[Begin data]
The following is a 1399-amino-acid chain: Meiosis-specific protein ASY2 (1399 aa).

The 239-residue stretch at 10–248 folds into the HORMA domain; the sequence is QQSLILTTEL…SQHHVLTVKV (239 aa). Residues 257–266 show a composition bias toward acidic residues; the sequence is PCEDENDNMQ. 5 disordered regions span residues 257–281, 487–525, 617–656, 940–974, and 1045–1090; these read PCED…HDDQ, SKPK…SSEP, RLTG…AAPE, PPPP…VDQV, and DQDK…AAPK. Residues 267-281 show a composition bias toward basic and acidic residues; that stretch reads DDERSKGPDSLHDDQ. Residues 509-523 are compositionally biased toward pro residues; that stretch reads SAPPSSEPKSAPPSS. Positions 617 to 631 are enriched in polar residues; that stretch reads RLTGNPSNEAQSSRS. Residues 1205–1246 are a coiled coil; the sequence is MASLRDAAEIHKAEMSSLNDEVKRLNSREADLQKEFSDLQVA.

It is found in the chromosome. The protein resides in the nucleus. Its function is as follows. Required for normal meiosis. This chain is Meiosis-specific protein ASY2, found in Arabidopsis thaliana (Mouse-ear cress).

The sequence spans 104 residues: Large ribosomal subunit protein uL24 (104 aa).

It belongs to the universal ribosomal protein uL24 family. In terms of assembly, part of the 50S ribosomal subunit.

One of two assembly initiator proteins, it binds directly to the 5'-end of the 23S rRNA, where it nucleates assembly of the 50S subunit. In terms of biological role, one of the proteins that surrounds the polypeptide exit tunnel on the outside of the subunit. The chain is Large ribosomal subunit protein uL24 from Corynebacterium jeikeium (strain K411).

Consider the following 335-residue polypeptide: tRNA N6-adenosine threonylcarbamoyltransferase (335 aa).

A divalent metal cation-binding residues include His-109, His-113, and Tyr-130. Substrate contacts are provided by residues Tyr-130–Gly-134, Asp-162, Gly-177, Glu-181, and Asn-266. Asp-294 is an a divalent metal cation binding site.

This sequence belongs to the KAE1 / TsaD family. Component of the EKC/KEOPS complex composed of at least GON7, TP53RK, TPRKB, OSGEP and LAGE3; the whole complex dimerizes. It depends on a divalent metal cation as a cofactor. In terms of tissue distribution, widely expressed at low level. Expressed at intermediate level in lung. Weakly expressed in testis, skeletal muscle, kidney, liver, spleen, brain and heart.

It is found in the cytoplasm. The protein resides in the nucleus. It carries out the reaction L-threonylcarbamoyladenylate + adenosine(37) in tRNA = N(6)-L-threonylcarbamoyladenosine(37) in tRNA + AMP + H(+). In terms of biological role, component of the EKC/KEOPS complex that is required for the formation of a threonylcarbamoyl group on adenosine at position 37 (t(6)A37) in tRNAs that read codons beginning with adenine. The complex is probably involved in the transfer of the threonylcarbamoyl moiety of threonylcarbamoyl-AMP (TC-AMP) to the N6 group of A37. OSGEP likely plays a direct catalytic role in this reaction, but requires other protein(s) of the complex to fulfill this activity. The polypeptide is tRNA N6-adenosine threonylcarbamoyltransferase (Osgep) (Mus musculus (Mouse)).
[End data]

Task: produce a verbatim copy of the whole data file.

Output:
The following is a 1399-amino-acid chain: Meiosis-specific protein ASY2 (1399 aa).

The 239-residue stretch at 10–248 folds into the HORMA domain; the sequence is QQSLILTTEL…SQHHVLTVKV (239 aa). Residues 257–266 show a composition bias toward acidic residues; the sequence is PCEDENDNMQ. 5 disordered regions span residues 257–281, 487–525, 617–656, 940–974, and 1045–1090; these read PCED…HDDQ, SKPK…SSEP, RLTG…AAPE, PPPP…VDQV, and DQDK…AAPK. Residues 267-281 show a composition bias toward basic and acidic residues; that stretch reads DDERSKGPDSLHDDQ. Residues 509-523 are compositionally biased toward pro residues; that stretch reads SAPPSSEPKSAPPSS. Positions 617 to 631 are enriched in polar residues; that stretch reads RLTGNPSNEAQSSRS. Residues 1205–1246 are a coiled coil; the sequence is MASLRDAAEIHKAEMSSLNDEVKRLNSREADLQKEFSDLQVA.

It is found in the chromosome. The protein resides in the nucleus. Its function is as follows. Required for normal meiosis. This chain is Meiosis-specific protein ASY2, found in Arabidopsis thaliana (Mouse-ear cress).

The sequence spans 104 residues: Large ribosomal subunit protein uL24 (104 aa).

It belongs to the universal ribosomal protein uL24 family. In terms of assembly, part of the 50S ribosomal subunit.

One of two assembly initiator proteins, it binds directly to the 5'-end of the 23S rRNA, where it nucleates assembly of the 50S subunit. In terms of biological role, one of the proteins that surrounds the polypeptide exit tunnel on the outside of the subunit. The chain is Large ribosomal subunit protein uL24 from Corynebacterium jeikeium (strain K411).

Consider the following 335-residue polypeptide: tRNA N6-adenosine threonylcarbamoyltransferase (335 aa).

A divalent metal cation-binding residues include His-109, His-113, and Tyr-130. Substrate contacts are provided by residues Tyr-130–Gly-134, Asp-162, Gly-177, Glu-181, and Asn-266. Asp-294 is an a divalent metal cation binding site.

This sequence belongs to the KAE1 / TsaD family. Component of the EKC/KEOPS complex composed of at least GON7, TP53RK, TPRKB, OSGEP and LAGE3; the whole complex dimerizes. It depends on a divalent metal cation as a cofactor. In terms of tissue distribution, widely expressed at low level. Expressed at intermediate level in lung. Weakly expressed in testis, skeletal muscle, kidney, liver, spleen, brain and heart.

It is found in the cytoplasm. The protein resides in the nucleus. It carries out the reaction L-threonylcarbamoyladenylate + adenosine(37) in tRNA = N(6)-L-threonylcarbamoyladenosine(37) in tRNA + AMP + H(+). In terms of biological role, component of the EKC/KEOPS complex that is required for the formation of a threonylcarbamoyl group on adenosine at position 37 (t(6)A37) in tRNAs that read codons beginning with adenine. The complex is probably involved in the transfer of the threonylcarbamoyl moiety of threonylcarbamoyl-AMP (TC-AMP) to the N6 group of A37. OSGEP likely plays a direct catalytic role in this reaction, but requires other protein(s) of the complex to fulfill this activity. The polypeptide is tRNA N6-adenosine threonylcarbamoyltransferase (Osgep) (Mus musculus (Mouse)).